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Re: Testing Requirements issues - some proposed solutions

From: Tavmjong Bah <tavmjong@free.fr>
Date: Thu, 08 Mar 2012 22:24:36 +0100
Message-ID: <1331241876.1853.31.camel@LeLion>
To: "Linss, Peter" <peter.linss@hp.com>
Cc: Chris Lilley <chris@w3.org>, Tavmjong Bah <tavmjong@gmail.com>, SVG WG <public-svg-wg@w3.org>

Hi Peter,

	The SVG WG just resolved on the format for our tests. You can see the
format at the bottom of:

http://www.w3.org/Graphics/SVG/WG/wiki/SVG2/Testing_Requirements

Your comments would be appreciated.

Note: In SVG in HTML, <link> won't break out of SVG mode but <meta> will
thus we've chosen to use <desc> for "TEST ASSERTION" and <metadata> for
"TOKENS".

					Tav
 

On Thu, 2012-03-08 at 21:02 +0000, Linss, Peter wrote:
> On Mar 8, 2012, at 11:51 AM, Tavmjong Bah wrote:
> 
> > On Thu, 2012-03-08 at 20:24 +0100, Chris Lilley wrote:
> >> Hello Tav,
> >> 
> >> Looking at the issues towards the end of
> >> http://www.w3.org/Graphics/SVG/WG/wiki/SVG2/Testing_Requirements
> >> 
> >> I have some suggestions for them.
> >> 
> >> *   We will need a new NS URL for SVGTestCase. 
> >> 
> >> Yes. The existing one is
> >> http://www.w3.org/2000/02/svg/testsuite/description/
> >> which doesn't point to anything (nor need it point to anything, to be clear).
> >> 
> >> The reason for using another namespace is to follow our own rule about putting non-SVG things in a different namespace.
> >> 
> >> Since it doesn't much matter I propose
> >> http://www.w3.org/2012/svgtest/
> > 
> > Cameron's proposal negates the need for this (not using HTML <head>). We
> > should discuss his proposal.
> > 
> >> *   Do we need to keep the copyright section? The CSS tests do not include a copyright. 
> >> 
> >> Yes we should have a copyright statement but it can be a link, it need not be a whole paragraph of text.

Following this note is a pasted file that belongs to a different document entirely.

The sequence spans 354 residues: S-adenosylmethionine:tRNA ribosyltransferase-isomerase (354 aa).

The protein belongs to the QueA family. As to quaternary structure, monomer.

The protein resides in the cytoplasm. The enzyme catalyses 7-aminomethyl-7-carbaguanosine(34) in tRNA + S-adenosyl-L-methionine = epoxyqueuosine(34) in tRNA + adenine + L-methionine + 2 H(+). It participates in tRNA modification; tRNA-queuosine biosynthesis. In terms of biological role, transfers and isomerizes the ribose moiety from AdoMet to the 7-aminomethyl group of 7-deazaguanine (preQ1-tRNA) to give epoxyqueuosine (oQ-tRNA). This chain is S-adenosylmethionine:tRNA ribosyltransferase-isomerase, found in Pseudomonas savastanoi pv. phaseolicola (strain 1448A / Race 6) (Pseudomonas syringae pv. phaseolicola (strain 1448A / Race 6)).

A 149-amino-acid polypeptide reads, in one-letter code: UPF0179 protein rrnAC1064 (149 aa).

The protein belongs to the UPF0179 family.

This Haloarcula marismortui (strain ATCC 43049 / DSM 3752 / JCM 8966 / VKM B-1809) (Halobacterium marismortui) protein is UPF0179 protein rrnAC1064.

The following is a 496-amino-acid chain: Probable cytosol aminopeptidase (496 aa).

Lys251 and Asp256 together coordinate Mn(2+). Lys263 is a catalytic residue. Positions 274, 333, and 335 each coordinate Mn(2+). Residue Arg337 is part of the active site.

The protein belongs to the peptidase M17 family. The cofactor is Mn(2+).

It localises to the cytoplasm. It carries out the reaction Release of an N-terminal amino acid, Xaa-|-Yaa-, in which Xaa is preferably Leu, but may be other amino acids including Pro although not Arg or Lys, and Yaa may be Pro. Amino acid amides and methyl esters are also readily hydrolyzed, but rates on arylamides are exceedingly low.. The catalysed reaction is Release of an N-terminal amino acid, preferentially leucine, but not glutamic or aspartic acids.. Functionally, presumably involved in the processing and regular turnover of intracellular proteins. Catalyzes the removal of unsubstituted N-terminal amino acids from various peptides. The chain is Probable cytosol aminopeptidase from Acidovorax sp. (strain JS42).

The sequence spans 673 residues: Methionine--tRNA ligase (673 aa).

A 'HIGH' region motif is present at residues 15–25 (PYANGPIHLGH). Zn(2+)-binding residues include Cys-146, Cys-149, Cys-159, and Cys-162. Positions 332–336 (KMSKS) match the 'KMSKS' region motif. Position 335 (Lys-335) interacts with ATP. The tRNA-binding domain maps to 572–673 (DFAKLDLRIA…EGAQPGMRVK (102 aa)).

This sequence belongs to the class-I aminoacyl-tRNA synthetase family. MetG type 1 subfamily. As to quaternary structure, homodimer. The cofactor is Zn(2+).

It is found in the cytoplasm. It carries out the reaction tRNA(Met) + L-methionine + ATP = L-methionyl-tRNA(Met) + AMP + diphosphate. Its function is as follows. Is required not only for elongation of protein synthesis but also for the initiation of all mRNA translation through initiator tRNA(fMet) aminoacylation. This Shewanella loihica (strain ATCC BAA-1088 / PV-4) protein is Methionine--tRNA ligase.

> >> 
> >> Similarly we should have a license statement, which the original SVG tests had and the later ones dropped, again it can be mostly a link.
> 
> I like the link idea, I'm going to suggest that the CSS WG adopt that too (and add some support for it in Shepherd).
> 
> >> 
> >> Here is some info that describes the test suite licenses
> >> http://www.w3.org/Consortium/Legal/2008/04-testsuite-copyright.html
> >> 
> >> Their suggested markup (needs an enclosing element, such as <p> in the html namespace)
> >> 
> >> Distributed under both the <a href="http://www.w3.org/Consortium/Legal/2008/04-testsuite-license">W3C Test Suite License</a> and the <a href="http://www.w3.org/Consortium/Legal/2008/03-bsd-license">W3C 3-clause BSD License</a>. To contribute to a W3C Test Suite, see the <a href="http://www.w3.org/2004/10/27-testcases">policies and contribution forms</a>.
> >> 
> >> We could either include all that, or put it in a page somewhere and point to it.
> > 
> > Lets make it a link to keep the files compact.
> > 
> >> *    The CSS that the CSS test is testing is included in the <head> section where it can easily be found. This idea would be nice for SVG tests that test CSS so the CSS can be displayed along with the test (example). 
> >> 
> >> Yes. Originally we were writing the tests in one format then stripping out the non-SVG namespace stuff (mainly so Batik didn't complain about DTD validity, as I recall). 
> >> 
> >> * However we cannot put our CSS in the same place. We need a style section outside the SVGTestCase block with an appropriate 'id'.
> >> 
> >> Do we? Why? 
> > 
> > In CSS it is in the <head> section which in our case would be hidden by
> > the "d" namespace.
> >> 
> >> *   Do we need to keep the revision displayed in the SVG or can we rely on Mecurial? 
> >> 
> >> I suggest not.
> > 
> > Good!
> > 
> >> We originally added it because we sometimes found that a test had changed while a patch had not, so we wanted a visual check that they were the same revision.
> >> 
> >> Then we found that often, a test would be changed (for example to clarify the description) but the patch was still correct, and needed to be updated. Then this happened so often that we just ignored the in-your-face revision number.
> >> 
> >> So I suggest we don't display it.
> 
> FWIW, the CSS test suite build system captures the Mercurial revision information in the manifest file. During it's import, the test framework has the capability to run a normalized diff of tests who's revision information has changed (to detect changes only in non-functional metadata). This is currently not exposed in the W3C's instance admin interface. If the import see different revision ids, but no changes outside some of the metadata, it considers the tests identical.
> 
> >>